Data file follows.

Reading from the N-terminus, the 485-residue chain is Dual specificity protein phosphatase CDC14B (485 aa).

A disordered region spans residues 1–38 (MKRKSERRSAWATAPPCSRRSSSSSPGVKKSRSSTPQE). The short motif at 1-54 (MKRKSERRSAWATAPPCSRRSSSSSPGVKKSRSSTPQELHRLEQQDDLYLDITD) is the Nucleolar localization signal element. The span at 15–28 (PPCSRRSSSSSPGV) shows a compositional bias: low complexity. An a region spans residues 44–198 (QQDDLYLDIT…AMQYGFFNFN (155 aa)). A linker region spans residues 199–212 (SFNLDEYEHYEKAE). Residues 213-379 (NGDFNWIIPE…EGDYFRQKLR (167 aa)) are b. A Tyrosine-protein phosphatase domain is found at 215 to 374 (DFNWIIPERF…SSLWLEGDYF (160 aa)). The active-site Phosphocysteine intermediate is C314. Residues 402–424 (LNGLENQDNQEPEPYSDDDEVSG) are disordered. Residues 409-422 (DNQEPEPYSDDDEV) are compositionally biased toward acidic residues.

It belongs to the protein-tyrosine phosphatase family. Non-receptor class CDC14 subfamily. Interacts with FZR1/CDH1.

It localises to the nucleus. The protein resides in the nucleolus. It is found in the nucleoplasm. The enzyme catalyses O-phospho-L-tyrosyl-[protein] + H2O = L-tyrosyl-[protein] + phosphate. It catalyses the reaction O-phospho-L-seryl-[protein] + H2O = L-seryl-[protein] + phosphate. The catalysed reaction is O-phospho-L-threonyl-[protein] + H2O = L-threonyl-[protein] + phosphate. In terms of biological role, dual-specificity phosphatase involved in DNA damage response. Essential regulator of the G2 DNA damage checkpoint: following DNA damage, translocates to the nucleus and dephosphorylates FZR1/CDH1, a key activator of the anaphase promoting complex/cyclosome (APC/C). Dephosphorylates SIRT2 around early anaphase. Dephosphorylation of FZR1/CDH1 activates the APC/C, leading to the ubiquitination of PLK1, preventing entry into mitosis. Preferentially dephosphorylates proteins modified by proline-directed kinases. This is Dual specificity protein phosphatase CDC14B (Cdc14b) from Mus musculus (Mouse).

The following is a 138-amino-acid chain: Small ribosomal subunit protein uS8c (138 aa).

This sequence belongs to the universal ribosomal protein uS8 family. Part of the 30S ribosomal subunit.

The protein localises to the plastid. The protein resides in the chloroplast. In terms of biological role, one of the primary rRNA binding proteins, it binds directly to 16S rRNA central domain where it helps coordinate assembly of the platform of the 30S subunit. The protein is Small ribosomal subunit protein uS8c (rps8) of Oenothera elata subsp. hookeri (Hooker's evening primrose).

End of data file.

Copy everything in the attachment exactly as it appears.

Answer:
Reading from the N-terminus, the 485-residue chain is Dual specificity protein phosphatase CDC14B (485 aa).

A disordered region spans residues 1–38 (MKRKSERRSAWATAPPCSRRSSSSSPGVKKSRSSTPQE). The short motif at 1-54 (MKRKSERRSAWATAPPCSRRSSSSSPGVKKSRSSTPQELHRLEQQDDLYLDITD) is the Nucleolar localization signal element. The span at 15–28 (PPCSRRSSSSSPGV) shows a compositional bias: low complexity. An a region spans residues 44–198 (QQDDLYLDIT…AMQYGFFNFN (155 aa)). A linker region spans residues 199–212 (SFNLDEYEHYEKAE). Residues 213-379 (NGDFNWIIPE…EGDYFRQKLR (167 aa)) are b. A Tyrosine-protein phosphatase domain is found at 215 to 374 (DFNWIIPERF…SSLWLEGDYF (160 aa)). The active-site Phosphocysteine intermediate is C314. Residues 402–424 (LNGLENQDNQEPEPYSDDDEVSG) are disordered. Residues 409-422 (DNQEPEPYSDDDEV) are compositionally biased toward acidic residues.

It belongs to the protein-tyrosine phosphatase family. Non-receptor class CDC14 subfamily. Interacts with FZR1/CDH1.

It localises to the nucleus. The protein resides in the nucleolus. It is found in the nucleoplasm. The enzyme catalyses O-phospho-L-tyrosyl-[protein] + H2O = L-tyrosyl-[protein] + phosphate. It catalyses the reaction O-phospho-L-seryl-[protein] + H2O = L-seryl-[protein] + phosphate. The catalysed reaction is O-phospho-L-threonyl-[protein] + H2O = L-threonyl-[protein] + phosphate. In terms of biological role, dual-specificity phosphatase involved in DNA damage response. Essential regulator of the G2 DNA damage checkpoint: following DNA damage, translocates to the nucleus and dephosphorylates FZR1/CDH1, a key activator of the anaphase promoting complex/cyclosome (APC/C). Dephosphorylates SIRT2 around early anaphase. Dephosphorylation of FZR1/CDH1 activates the APC/C, leading to the ubiquitination of PLK1, preventing entry into mitosis. Preferentially dephosphorylates proteins modified by proline-directed kinases. This is Dual specificity protein phosphatase CDC14B (Cdc14b) from Mus musculus (Mouse).

The following is a 138-amino-acid chain: Small ribosomal subunit protein uS8c (138 aa).

This sequence belongs to the universal ribosomal protein uS8 family. Part of the 30S ribosomal subunit.

The protein localises to the plastid. The protein resides in the chloroplast. In terms of biological role, one of the primary rRNA binding proteins, it binds directly to 16S rRNA central domain where it helps coordinate assembly of the platform of the 30S subunit. The protein is Small ribosomal subunit protein uS8c (rps8) of Oenothera elata subsp. hookeri (Hooker's evening primrose).